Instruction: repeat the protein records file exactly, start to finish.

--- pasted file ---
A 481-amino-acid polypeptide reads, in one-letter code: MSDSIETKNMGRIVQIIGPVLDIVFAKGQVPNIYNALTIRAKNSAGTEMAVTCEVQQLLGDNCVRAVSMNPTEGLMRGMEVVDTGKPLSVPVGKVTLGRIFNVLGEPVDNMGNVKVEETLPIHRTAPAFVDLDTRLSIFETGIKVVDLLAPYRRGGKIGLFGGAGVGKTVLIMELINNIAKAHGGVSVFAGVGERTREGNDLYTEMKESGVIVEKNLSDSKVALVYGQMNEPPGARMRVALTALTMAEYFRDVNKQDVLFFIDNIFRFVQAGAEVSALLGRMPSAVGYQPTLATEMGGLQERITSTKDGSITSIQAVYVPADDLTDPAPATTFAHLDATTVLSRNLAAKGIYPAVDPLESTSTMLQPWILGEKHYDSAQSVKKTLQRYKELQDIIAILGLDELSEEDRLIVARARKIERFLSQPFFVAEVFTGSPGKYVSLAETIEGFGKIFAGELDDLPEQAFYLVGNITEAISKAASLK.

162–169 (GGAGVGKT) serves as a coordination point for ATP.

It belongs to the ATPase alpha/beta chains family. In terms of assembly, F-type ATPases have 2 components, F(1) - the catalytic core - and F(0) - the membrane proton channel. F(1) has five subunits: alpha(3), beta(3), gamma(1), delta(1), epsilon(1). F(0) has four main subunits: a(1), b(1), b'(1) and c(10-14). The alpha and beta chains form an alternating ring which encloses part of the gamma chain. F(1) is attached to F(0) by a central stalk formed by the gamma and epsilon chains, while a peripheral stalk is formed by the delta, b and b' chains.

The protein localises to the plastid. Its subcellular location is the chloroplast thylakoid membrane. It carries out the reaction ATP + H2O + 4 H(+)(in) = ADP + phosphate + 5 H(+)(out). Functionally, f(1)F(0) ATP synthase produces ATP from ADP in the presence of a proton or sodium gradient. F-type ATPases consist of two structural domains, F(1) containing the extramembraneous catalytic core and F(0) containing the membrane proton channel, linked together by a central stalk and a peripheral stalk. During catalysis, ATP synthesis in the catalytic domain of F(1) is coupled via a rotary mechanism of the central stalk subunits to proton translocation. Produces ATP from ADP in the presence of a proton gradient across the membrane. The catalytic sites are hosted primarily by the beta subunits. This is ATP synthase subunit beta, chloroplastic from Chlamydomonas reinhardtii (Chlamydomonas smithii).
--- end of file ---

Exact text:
A 481-amino-acid polypeptide reads, in one-letter code: MSDSIETKNMGRIVQIIGPVLDIVFAKGQVPNIYNALTIRAKNSAGTEMAVTCEVQQLLGDNCVRAVSMNPTEGLMRGMEVVDTGKPLSVPVGKVTLGRIFNVLGEPVDNMGNVKVEETLPIHRTAPAFVDLDTRLSIFETGIKVVDLLAPYRRGGKIGLFGGAGVGKTVLIMELINNIAKAHGGVSVFAGVGERTREGNDLYTEMKESGVIVEKNLSDSKVALVYGQMNEPPGARMRVALTALTMAEYFRDVNKQDVLFFIDNIFRFVQAGAEVSALLGRMPSAVGYQPTLATEMGGLQERITSTKDGSITSIQAVYVPADDLTDPAPATTFAHLDATTVLSRNLAAKGIYPAVDPLESTSTMLQPWILGEKHYDSAQSVKKTLQRYKELQDIIAILGLDELSEEDRLIVARARKIERFLSQPFFVAEVFTGSPGKYVSLAETIEGFGKIFAGELDDLPEQAFYLVGNITEAISKAASLK.

162–169 (GGAGVGKT) serves as a coordination point for ATP.

It belongs to the ATPase alpha/beta chains family. In terms of assembly, F-type ATPases have 2 components, F(1) - the catalytic core - and F(0) - the membrane proton channel. F(1) has five subunits: alpha(3), beta(3), gamma(1), delta(1), epsilon(1). F(0) has four main subunits: a(1), b(1), b'(1) and c(10-14). The alpha and beta chains form an alternating ring which encloses part of the gamma chain. F(1) is attached to F(0) by a central stalk formed by the gamma and epsilon chains, while a peripheral stalk is formed by the delta, b and b' chains.

The protein localises to the plastid. Its subcellular location is the chloroplast thylakoid membrane. It carries out the reaction ATP + H2O + 4 H(+)(in) = ADP + phosphate + 5 H(+)(out). Functionally, f(1)F(0) ATP synthase produces ATP from ADP in the presence of a proton or sodium gradient. F-type ATPases consist of two structural domains, F(1) containing the extramembraneous catalytic core and F(0) containing the membrane proton channel, linked together by a central stalk and a peripheral stalk. During catalysis, ATP synthesis in the catalytic domain of F(1) is coupled via a rotary mechanism of the central stalk subunits to proton translocation. Produces ATP from ADP in the presence of a proton gradient across the membrane. The catalytic sites are hosted primarily by the beta subunits. This is ATP synthase subunit beta, chloroplastic from Chlamydomonas reinhardtii (Chlamydomonas smithii).